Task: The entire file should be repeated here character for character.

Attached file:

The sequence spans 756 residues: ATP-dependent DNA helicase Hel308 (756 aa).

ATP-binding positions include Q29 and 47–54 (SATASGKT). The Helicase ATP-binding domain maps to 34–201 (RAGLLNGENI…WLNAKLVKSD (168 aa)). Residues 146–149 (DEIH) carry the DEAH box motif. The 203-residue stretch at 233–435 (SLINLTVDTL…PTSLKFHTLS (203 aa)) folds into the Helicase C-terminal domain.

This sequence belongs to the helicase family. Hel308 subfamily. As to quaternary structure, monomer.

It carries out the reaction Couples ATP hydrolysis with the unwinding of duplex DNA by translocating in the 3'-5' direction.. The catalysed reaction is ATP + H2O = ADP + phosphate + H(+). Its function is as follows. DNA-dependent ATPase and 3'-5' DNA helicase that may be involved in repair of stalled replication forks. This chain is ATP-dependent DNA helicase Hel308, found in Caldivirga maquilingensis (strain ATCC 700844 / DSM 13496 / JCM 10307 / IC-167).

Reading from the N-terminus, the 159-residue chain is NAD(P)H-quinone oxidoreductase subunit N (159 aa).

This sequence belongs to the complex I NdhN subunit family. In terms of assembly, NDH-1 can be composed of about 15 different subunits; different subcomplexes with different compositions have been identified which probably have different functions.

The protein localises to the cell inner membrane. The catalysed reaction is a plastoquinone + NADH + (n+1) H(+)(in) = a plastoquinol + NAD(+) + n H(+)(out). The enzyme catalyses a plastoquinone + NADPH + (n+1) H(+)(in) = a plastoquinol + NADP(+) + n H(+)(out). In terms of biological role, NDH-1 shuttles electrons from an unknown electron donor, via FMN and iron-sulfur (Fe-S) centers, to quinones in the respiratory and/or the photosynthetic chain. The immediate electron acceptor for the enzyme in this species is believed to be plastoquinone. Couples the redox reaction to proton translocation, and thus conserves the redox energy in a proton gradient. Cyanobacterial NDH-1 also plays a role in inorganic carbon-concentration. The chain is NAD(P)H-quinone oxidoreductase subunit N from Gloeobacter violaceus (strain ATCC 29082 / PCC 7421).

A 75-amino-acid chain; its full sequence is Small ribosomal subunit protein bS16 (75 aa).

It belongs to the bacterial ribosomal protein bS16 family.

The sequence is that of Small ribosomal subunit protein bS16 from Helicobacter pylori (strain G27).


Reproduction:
The sequence spans 756 residues: ATP-dependent DNA helicase Hel308 (756 aa).

ATP-binding positions include Q29 and 47–54 (SATASGKT). The Helicase ATP-binding domain maps to 34–201 (RAGLLNGENI…WLNAKLVKSD (168 aa)). Residues 146–149 (DEIH) carry the DEAH box motif. The 203-residue stretch at 233–435 (SLINLTVDTL…PTSLKFHTLS (203 aa)) folds into the Helicase C-terminal domain.

This sequence belongs to the helicase family. Hel308 subfamily. As to quaternary structure, monomer.

It carries out the reaction Couples ATP hydrolysis with the unwinding of duplex DNA by translocating in the 3'-5' direction.. The catalysed reaction is ATP + H2O = ADP + phosphate + H(+). Its function is as follows. DNA-dependent ATPase and 3'-5' DNA helicase that may be involved in repair of stalled replication forks. This chain is ATP-dependent DNA helicase Hel308, found in Caldivirga maquilingensis (strain ATCC 700844 / DSM 13496 / JCM 10307 / IC-167).

Reading from the N-terminus, the 159-residue chain is NAD(P)H-quinone oxidoreductase subunit N (159 aa).

This sequence belongs to the complex I NdhN subunit family. In terms of assembly, NDH-1 can be composed of about 15 different subunits; different subcomplexes with different compositions have been identified which probably have different functions.

The protein localises to the cell inner membrane. The catalysed reaction is a plastoquinone + NADH + (n+1) H(+)(in) = a plastoquinol + NAD(+) + n H(+)(out). The enzyme catalyses a plastoquinone + NADPH + (n+1) H(+)(in) = a plastoquinol + NADP(+) + n H(+)(out). In terms of biological role, NDH-1 shuttles electrons from an unknown electron donor, via FMN and iron-sulfur (Fe-S) centers, to quinones in the respiratory and/or the photosynthetic chain. The immediate electron acceptor for the enzyme in this species is believed to be plastoquinone. Couples the redox reaction to proton translocation, and thus conserves the redox energy in a proton gradient. Cyanobacterial NDH-1 also plays a role in inorganic carbon-concentration. The chain is NAD(P)H-quinone oxidoreductase subunit N from Gloeobacter violaceus (strain ATCC 29082 / PCC 7421).

A 75-amino-acid chain; its full sequence is Small ribosomal subunit protein bS16 (75 aa).

It belongs to the bacterial ribosomal protein bS16 family.

The sequence is that of Small ribosomal subunit protein bS16 from Helicobacter pylori (strain G27).